A Secret Service agent is framed as the mole in an assassination attempt on the President. He must clear his name and foil another assassination attempt while on the run from a Secret Service Protective Intelligence Division agent.
A fashion model moves into a house inhabited (on the top floor) by a blind priest. She begins having strange physical problems, has trouble sleeping at night, and has some nasty flashbacks of her attempted suicide. She complains to the real estate agent of the noise caused by her strange neighbors, but finds out that the house is only occupied by the priest and herself, and ultimately discovers that she has been put in the house for a reason. Written by
Ed Sutton <firstname.lastname@example.org>
Cristina Raines, under contract with Universal at the time, almost didn't get the leading role due to a female executive at Universal who was more interested in pushing other clients for parts and ignoring her. Raines was told this directly by Michael Winner, who went against the executive's wishes and cast her anyway. Cristina later said this may not have been for the best, however, and as she didn't like Winner's maddening approach to directing. The actress says she cried every day on her way to work, and admitted in a recent interview that she has never watched this film due to the treatment she received on the set. See more »
When Michael's delivers his ghostly monologue to Allison and his face begins to split open, the monofilament wires that are being pulled from off-camera to create the cracks in his face are visible. Also, actor Chris Sarandon blinks as if startled when the wires are pulled on. See more »
It's all right. Listen, listen. I know everything now. The Latin you saw in that book was an ancient warning from the angel Gabriel to the angel Uriel.
Michael, what are you talking about?
The angel Uriel was stationed at the entrance to Eden to guard it from the devil. Since that time a long line of guardians... sentinels, have guarded the world against evil. Right now it's Father Halliran upstairs. But tonight YOU become the next sentinel. All the people you saw here, the old man, the ...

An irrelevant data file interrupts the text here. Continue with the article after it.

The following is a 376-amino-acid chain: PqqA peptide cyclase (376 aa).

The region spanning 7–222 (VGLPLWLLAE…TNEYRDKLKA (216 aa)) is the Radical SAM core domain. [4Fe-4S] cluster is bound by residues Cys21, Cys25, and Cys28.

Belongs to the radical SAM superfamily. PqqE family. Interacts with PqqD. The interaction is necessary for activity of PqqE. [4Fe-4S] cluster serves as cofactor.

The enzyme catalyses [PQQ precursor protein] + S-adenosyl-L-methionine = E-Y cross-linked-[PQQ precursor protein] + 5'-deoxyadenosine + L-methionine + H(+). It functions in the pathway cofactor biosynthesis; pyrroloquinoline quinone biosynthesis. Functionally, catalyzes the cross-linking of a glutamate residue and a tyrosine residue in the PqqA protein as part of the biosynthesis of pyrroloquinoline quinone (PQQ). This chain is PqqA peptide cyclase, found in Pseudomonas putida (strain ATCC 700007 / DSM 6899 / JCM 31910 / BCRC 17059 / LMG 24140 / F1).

[...] See more »
Boasting an all-star cast so impressive that it almost seems like the "Mad Mad Mad Mad World" of horror pictures, "The Sentinel" (1977) is nevertheless an effectively creepy film centering on the relatively unknown actress Cristina Raines. In this one, she plays a fashion model, Alison Parker, who moves into a Brooklyn Heights brownstone that is (and I don't think I'm giving away too much at this late date) very close to the gateway of Hell. And as a tenant in this building, she suffers far worse conditions than leaky plumbing and the occasional water bug, to put it mildly! Indeed, the scene in which Alison encounters her noisy upstairs neighbor is truly terrifying, and should certainly send the ice water coursing down the spines of most viewers. Despite many critics' complaints regarding Raines' acting ability, I thought she was just fine, more than ably holding her own in scenes with Ava Gardner, Burgess Meredith, Arthur Kennedy, Chris Sarandon and Eli Wallach. The picture builds to an effectively eerie conclusion, and although some plot points go unexplained, I was left feeling more than satisfied. As the book "DVD Delirium" puts it, "any movie with Beverly D'Angelo and Sylvia Miles as topless cannibal lesbians in leotards can't be all bad"! On a side note, yesterday I walked over to 10 Montague Terrace in Brooklyn Heights to take a look at the Sentinel House. Yes, it's still there, and although shorn of its heavy coat of ivy and lacking a blind priest/nun at the top-floor window, looks much the same as it did in this picture. If this house really does sit atop the entrance to Hell, I take it that Hell is...the Brooklyn Queens Expressway. But we New Yorkers have known THAT for some time!
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